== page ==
The Controlled Substance Utilization Review and Evaluation System (CURES), California’s prescription drug monitoring program, was established to combat the adverse effects of prescription drug abuse across the state. The program aims to accomplish this goal by promoting prescription drug safety and educating Californians on the dangers of prescription drugs.
What is Drug Diversion?
Not to be confused with programs that offer first-time offenders the chance to attend treatment instead of serving a jail sentence, drug diversion refers to the exchange of prescription drugs from the individual with the prescription to another party.
Within the CURES program, the term “drug diversion” refers specifically to this illegal exchange of prescription medications. This includes transactions from a prescription holder to a nonprescription-holder, as well as the general trade of controlled prescription drugs without a valid prescription.
Controlled Substance Utilization Review and Evaluation System
CURES were established in 1997 as a possible replacement for the California Triplicate Prescription Program (TPP), the original program founded to gather Schedule II prescription drug data in California. From 1997 to 1999, the two programs ran concurrently. When it was found that CURES was more effective at identifying instances of “doctor shopping” and prescription drug abuse, the CURES program was selected as the standalone monitoring program for the entire state.
Highlights of the CURES Prescription Drug Monitoring Program
What Drugs Are Monitored By California’s Prescription Drug Monitoring Program?
Currently, CURES stores and reports all dispensation data for controlled substances Schedules II (2), III (3) and IV (4).
Who has access to the Prescription Drug Monitoring Program (PDMP) Data?
According to California Health and Safety Code Section § 11165 (c), CURES PDMP data:
“…May be provided to public or private entities, as approved by the Department of Justice, for educational, peer review, statistical, or research purposes, provided that patient information, including any information that may identify the patient, is not compromised.”
What this means is that the only ones with access to the data are those approved to have access, such as doctors, pharmacists, etc. in addition to agencies (that have been approved) using it for statistics and research. Not all physicians are required to use the data, and only doctors that have been approved will have access.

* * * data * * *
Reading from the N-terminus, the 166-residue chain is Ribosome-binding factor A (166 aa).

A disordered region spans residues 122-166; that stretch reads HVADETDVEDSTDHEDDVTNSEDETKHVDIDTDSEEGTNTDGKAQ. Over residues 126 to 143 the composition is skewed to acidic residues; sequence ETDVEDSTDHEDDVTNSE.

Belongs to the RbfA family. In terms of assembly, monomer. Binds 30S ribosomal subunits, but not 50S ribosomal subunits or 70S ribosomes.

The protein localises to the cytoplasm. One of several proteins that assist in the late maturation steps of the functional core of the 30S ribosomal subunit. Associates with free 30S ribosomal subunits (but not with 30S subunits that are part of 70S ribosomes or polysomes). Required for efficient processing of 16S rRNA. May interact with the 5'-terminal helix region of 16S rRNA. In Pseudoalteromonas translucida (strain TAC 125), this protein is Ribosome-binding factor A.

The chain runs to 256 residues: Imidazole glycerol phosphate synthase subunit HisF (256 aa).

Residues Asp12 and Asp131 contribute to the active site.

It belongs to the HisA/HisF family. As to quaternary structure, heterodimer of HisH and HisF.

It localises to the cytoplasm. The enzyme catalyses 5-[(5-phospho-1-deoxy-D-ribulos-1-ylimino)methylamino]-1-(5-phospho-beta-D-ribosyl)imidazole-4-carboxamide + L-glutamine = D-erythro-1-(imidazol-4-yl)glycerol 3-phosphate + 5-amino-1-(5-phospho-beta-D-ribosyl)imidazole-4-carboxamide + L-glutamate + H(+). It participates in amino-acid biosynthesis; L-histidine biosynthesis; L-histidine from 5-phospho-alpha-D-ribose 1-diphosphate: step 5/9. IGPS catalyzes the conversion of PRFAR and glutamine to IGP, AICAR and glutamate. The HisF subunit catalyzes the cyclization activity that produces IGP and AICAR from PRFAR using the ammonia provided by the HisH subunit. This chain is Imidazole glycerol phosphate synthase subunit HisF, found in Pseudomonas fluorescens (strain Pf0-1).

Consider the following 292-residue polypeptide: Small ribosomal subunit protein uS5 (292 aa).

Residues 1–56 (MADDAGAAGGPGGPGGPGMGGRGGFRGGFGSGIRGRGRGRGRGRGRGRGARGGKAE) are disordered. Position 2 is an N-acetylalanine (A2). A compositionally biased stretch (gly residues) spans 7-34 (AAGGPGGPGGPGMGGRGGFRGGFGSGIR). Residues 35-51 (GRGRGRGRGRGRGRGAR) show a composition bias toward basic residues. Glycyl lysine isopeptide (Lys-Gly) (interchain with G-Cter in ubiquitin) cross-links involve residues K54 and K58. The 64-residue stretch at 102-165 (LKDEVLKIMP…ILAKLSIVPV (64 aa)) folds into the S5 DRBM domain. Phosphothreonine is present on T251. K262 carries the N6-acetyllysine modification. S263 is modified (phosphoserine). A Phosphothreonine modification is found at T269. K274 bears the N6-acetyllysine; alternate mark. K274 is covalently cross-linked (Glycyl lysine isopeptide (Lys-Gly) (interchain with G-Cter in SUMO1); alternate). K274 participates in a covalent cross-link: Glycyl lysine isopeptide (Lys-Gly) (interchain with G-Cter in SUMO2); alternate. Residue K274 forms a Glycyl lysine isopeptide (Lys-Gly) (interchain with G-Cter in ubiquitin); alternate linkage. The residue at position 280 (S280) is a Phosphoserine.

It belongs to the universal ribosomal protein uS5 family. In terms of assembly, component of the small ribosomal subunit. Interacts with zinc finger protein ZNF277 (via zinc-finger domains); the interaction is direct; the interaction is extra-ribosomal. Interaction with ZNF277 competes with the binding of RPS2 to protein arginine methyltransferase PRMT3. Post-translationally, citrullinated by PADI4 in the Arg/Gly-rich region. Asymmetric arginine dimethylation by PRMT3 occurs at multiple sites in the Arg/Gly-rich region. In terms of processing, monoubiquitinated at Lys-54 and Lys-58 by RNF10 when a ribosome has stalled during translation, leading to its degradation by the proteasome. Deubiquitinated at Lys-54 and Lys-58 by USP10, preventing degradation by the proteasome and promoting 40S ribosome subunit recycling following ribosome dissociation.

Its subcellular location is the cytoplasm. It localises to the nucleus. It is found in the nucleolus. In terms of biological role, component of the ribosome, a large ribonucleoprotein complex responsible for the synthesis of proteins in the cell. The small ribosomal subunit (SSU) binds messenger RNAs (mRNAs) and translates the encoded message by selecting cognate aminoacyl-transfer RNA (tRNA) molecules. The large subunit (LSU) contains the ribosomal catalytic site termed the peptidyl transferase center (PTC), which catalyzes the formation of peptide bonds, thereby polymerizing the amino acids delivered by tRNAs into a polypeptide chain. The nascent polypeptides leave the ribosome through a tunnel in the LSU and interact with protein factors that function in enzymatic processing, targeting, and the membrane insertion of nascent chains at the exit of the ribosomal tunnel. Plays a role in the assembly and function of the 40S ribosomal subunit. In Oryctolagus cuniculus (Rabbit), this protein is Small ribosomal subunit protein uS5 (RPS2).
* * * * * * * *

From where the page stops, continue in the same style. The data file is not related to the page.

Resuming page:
Facts About the CURES System
- Pharmacists are required to report dispensations of controlled substances weekly.
- The Department of Justice does not modify any of the information within the system.
- Over 100 million entries have been entered into the California database.
- From 2011 to 2012, the program responded to 1,063,952 requests.
- In 2015, partially in response to the ongoing opioid epidemic, CURES 2.0 was introduced to further fight drug diversion and assist in stemming the nationwide abuse of opioids.
- With CURES 2.0, prescribers were given the ability to create alert messages within the system. This feature allows doctors and pharmacists to alert each other about patients of concern, and can greatly reduce instances of “doctor shopping” when used properly.
- The CURES system also helps to track the dosages of methadone given to patients with addictions, identifying previous instances of methadone abuse that had gone overlooked.
- CURES 2.0 provide prescribers with information on patients who are or were previously prescribed opioids or benzodiazepines. A deadly combination, mixing these two types of medications greatly increases the likelihood of accidental, deadly overdose. This goal of these alerts is to protect patients from accidentally mixing the two drugs if two different prescribers prescribed them independently.
Shortfalls of Prescription Drug Monitoring Programs
While the presence of prescription drug monitoring programs is essential in modern times, and has undoubtedly saved numerous lives, prescription drug abuse, overdoses, and black market sales of RX drugs remains prevalent. A few shortfalls of the system include the fact that the PDMP are still running on a state-by-state basis, with each state responsible for implementing a PDMP, and ensuring that the various state programs “speak” to each other.
Some have said that the biggest shortfall of PDMPs is that they cannot judge pain levels, and that some patients have been “cut off” from their pain medications even though their pain levels are beyond manageable without the drugs. Additionally, some argue that the lax prescription practices of earlier years led to people getting addicted to various prescription drugs, and that the new systems restrict access without diverting these individuals to addiction treatment. The current heroin epidemic in the United States gives credence to this theory, with many heroin users surveyed in the United States stating that they turned to heroin after they no longer acquire prescription painkillers due to PDMP restrictions.
Addiction Treatment for California Prescription Drug Addictions
With CURES already in-place, it is becoming more difficult for California residents to actively abuse prescription drugs. If you do have a current addiction to prescription drugs, or find yourself unable to stop taking a drug that has been prescribed to you by your doctor, it is essential that you seek treatment immediately. Prescription drug addiction can be stopped, and you can live a pain-free and comfortable life without drugs with the help of addiction treatment.